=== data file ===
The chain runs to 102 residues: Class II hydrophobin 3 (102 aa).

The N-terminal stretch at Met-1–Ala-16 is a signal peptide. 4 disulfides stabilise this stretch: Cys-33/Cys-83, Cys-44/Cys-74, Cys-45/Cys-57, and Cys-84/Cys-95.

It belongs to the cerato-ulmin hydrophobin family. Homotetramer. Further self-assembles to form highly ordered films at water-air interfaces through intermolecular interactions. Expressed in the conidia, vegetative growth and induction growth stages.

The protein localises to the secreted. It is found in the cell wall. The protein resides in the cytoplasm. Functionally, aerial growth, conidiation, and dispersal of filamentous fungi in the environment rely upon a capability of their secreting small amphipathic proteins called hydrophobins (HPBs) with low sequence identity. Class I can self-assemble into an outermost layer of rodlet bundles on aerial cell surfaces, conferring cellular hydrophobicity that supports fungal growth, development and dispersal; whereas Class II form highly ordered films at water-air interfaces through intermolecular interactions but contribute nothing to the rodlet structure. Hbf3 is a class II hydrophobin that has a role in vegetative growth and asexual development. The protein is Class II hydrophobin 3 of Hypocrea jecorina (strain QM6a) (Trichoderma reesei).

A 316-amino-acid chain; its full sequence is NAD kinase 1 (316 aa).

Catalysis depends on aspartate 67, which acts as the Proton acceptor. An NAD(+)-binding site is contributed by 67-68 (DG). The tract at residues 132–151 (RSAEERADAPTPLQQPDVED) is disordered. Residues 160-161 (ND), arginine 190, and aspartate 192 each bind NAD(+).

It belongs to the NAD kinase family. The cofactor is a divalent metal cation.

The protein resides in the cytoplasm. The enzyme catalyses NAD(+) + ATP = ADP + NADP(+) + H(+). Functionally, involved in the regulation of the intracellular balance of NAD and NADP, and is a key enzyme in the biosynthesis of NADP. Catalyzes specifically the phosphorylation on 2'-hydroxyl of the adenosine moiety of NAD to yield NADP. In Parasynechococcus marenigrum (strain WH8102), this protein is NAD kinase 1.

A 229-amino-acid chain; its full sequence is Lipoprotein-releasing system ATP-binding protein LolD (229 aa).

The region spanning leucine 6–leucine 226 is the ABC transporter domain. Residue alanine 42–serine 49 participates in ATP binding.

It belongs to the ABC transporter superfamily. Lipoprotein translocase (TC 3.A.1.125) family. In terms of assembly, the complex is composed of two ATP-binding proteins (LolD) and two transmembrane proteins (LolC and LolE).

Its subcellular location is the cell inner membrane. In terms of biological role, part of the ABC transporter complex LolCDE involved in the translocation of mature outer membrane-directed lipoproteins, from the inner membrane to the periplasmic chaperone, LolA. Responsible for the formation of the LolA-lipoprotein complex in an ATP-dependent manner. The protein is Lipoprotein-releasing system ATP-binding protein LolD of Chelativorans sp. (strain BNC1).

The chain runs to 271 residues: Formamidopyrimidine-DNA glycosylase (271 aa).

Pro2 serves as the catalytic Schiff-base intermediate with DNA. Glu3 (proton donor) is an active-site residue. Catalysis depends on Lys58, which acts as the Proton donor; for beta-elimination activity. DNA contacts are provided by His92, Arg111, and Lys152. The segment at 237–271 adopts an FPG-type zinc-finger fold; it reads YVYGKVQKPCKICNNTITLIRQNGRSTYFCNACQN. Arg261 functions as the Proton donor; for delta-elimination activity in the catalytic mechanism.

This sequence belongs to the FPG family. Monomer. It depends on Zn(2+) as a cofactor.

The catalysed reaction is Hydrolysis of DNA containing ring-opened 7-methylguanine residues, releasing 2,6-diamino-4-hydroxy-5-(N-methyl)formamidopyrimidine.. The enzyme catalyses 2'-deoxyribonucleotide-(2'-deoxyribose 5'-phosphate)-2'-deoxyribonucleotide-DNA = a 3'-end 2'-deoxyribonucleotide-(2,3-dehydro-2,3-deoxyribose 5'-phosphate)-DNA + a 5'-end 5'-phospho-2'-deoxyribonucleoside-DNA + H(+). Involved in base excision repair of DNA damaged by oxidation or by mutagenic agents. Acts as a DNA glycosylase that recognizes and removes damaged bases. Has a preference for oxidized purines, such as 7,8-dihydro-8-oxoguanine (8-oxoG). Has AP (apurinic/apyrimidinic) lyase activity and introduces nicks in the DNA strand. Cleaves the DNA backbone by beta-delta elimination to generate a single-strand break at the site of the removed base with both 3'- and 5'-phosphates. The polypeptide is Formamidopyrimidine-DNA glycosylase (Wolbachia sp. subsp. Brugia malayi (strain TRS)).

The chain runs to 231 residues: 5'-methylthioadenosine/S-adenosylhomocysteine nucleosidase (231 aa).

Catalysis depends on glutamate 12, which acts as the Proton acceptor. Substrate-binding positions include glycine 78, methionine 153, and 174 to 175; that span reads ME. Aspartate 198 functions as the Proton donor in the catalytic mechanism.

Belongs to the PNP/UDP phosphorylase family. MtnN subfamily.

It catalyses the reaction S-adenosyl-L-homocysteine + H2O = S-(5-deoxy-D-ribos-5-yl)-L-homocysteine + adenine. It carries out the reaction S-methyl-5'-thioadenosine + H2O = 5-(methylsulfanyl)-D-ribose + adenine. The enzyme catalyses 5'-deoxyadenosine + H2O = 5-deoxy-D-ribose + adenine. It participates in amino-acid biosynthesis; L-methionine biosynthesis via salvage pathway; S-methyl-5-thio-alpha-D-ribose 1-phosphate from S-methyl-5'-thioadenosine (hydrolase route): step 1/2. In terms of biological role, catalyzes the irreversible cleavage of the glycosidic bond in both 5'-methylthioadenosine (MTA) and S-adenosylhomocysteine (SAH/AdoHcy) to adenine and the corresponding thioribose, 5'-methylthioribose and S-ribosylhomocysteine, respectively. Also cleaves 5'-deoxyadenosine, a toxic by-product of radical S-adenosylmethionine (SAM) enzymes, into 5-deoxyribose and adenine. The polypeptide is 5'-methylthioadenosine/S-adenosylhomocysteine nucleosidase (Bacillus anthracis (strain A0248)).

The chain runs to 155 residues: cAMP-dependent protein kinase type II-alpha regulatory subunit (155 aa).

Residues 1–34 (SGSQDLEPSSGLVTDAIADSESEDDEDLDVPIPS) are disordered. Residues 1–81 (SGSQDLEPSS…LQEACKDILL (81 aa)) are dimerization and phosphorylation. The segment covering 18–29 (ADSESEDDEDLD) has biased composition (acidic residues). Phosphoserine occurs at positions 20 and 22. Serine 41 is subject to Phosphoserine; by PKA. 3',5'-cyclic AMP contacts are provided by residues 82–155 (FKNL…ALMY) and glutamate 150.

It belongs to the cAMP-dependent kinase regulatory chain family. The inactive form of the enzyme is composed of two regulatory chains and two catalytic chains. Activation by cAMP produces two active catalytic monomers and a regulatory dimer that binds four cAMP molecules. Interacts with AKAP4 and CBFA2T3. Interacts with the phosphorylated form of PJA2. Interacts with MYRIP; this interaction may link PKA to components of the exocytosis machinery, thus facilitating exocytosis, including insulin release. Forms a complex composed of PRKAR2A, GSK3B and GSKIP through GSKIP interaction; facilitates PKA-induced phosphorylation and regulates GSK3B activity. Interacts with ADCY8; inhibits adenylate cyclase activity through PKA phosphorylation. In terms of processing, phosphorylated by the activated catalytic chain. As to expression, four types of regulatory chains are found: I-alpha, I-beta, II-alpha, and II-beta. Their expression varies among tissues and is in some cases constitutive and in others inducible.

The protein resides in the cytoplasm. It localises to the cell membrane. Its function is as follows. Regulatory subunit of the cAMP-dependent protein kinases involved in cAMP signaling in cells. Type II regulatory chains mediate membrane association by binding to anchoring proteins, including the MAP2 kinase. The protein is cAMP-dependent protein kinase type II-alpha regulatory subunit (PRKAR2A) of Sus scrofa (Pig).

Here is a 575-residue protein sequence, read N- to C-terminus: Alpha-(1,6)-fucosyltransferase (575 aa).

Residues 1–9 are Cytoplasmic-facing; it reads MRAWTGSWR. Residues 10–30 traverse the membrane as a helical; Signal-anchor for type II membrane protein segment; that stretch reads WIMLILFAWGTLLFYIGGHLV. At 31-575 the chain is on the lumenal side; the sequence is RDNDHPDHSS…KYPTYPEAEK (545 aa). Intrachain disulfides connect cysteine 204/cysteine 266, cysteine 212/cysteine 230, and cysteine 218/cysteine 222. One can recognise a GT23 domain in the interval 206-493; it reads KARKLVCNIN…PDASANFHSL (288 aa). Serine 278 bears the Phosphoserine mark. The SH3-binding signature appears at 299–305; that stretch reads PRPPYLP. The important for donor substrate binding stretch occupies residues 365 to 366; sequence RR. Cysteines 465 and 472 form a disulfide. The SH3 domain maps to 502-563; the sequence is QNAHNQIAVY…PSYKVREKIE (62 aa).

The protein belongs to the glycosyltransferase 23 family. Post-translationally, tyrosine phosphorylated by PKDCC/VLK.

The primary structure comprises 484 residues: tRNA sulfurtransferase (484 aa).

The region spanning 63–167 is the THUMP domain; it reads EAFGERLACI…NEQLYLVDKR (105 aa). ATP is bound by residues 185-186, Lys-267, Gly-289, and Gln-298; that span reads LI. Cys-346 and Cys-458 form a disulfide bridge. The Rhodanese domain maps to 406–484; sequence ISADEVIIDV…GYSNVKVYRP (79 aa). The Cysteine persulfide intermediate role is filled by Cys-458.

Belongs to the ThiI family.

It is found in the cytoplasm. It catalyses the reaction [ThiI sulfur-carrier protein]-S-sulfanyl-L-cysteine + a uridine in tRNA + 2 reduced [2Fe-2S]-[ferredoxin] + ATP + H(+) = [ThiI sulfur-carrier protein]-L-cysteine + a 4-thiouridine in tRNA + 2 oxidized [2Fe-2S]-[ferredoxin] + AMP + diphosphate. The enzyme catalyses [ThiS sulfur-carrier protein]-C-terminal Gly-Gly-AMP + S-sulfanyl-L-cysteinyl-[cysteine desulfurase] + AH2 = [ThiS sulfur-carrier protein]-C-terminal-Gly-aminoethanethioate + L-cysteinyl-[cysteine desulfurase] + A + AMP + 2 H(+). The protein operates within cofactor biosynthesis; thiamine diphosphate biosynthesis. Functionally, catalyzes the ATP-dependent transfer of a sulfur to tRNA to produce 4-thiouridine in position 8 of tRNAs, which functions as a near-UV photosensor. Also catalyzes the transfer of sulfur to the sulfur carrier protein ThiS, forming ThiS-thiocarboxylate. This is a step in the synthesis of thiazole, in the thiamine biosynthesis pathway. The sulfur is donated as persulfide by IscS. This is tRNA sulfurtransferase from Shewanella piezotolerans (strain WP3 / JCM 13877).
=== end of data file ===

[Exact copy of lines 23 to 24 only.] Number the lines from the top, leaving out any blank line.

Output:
It belongs to the cAMP-dependent kinase regulatory chain family. The inactive form of the enzyme is composed of two regulatory chains and two catalytic chains. Activation by cAMP produces two active catalytic monomers and a regulatory dimer that binds four cAMP molecules. Interacts with AKAP4 and CBFA2T3. Interacts with the phosphorylated form of PJA2. Interacts with MYRIP; this interaction may link PKA to components of the exocytosis machinery, thus facilitating exocytosis, including insulin release. Forms a complex composed of PRKAR2A, GSK3B and GSKIP through GSKIP interaction; facilitates PKA-induced phosphorylation and regulates GSK3B activity. Interacts with ADCY8; inhibits adenylate cyclase activity through PKA phosphorylation. In terms of processing, phosphorylated by the activated catalytic chain. As to expression, four types of regulatory chains are found: I-alpha, I-beta, II-alpha, and II-beta. Their expression varies among tissues and is in some cases constitutive and in others inducible.

The protein resides in the cytoplasm. It localises to the cell membrane. Its function is as follows. Regulatory subunit of the cAMP-dependent protein kinases involved in cAMP signaling in cells. Type II regulatory chains mediate membrane association by binding to anchoring proteins, including the MAP2 kinase. The protein is cAMP-dependent protein kinase type II-alpha regulatory subunit (PRKAR2A) of Sus scrofa (Pig).